Maestro Review - Story
Arun (Nithiin), a blind pianist unwittingly comes across a cold blooded murder and he is the sole witness in regard to the gruesome incident. All hell breaks lose after Simran(Tamannaah) realizes that Arun isn’t really a blind person and he has been pretending to be one all along. Now, she sets out on a mission to silence Arun’s voice forever. Will she be able to do so?
Maestro Review - Analysis
Andhadhun is a sleek dark comedy that is powered by a pacy screenplay and stellar performances from the lead cast. Sadly in the case of Maestro, the film doesn’t score the cent marks on both counts. There isn’t too much to complain about the performances of the lead cast.
However, the central characters in Andhadhun and the actors who portrayed them had a certain degree of originality. We don’t find much of it in Maestro. Well, Nithiin and Tamannaah do deliver fine performances but the subtle nuances that were an essential trait of the original aren’t to be seen in the remake.
Those who haven’t watched Andhadhun might find Maestro to be a watchable dark comedy. The film has just about enough things going its way to make for a one-time watch. Though the action, drama, and suspense aren’t as sharp, the Nithiin starrer has its heart in the right place.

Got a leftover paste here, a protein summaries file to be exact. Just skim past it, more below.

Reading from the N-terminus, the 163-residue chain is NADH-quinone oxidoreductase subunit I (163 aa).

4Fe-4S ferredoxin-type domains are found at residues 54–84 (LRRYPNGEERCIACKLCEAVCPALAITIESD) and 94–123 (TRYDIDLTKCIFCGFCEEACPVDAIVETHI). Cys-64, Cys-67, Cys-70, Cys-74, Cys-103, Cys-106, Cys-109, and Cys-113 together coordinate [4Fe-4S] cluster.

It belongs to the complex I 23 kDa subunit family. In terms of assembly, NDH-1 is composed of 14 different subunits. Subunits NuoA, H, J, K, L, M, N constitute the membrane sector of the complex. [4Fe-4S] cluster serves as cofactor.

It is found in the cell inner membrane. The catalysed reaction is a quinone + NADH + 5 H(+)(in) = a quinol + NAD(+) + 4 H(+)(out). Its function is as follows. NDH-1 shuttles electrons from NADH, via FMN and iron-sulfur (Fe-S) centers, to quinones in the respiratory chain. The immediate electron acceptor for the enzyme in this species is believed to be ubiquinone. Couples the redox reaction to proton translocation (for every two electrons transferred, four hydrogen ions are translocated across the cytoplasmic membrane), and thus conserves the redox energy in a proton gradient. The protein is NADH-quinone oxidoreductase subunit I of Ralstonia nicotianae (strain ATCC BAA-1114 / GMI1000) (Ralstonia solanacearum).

The film gets off to a rather timid start as the opening exchanges which are intended to establish the supposed visual impairment of the protagonist are half-decent. But the film picks up the pace following the murder incident. And from this point on, despite the occasional hiccups, the film progresses at a decent pace.
The end portions have been handled well. The pre-climax portion is a bit tiring but it has the right emotional connection. The sequences pertaining to the protagonist trying to nab Simran and her extramarital partner, who made him go through hell are conceived well.
As mentioned above, Nithiin and Tamannaah deliver fine performances in challenging roles. Nabha Natesh makes a very brief appearance and she delivers what is expected of her.
Merlapaka Gandhi plays it safe and he doesn’t make any radical changes to the script. He dishes out a largely faithful remake. The background score is decent and so is the cinematography.
Maestro Review - Verdict
Despite having a screenplay that is identical to that of Andhadhun, the remake Maestro doesn’t have the amount of zest and dynamism the original had. That said, the film has just about enough things going its way to make for an okayish one-time watch.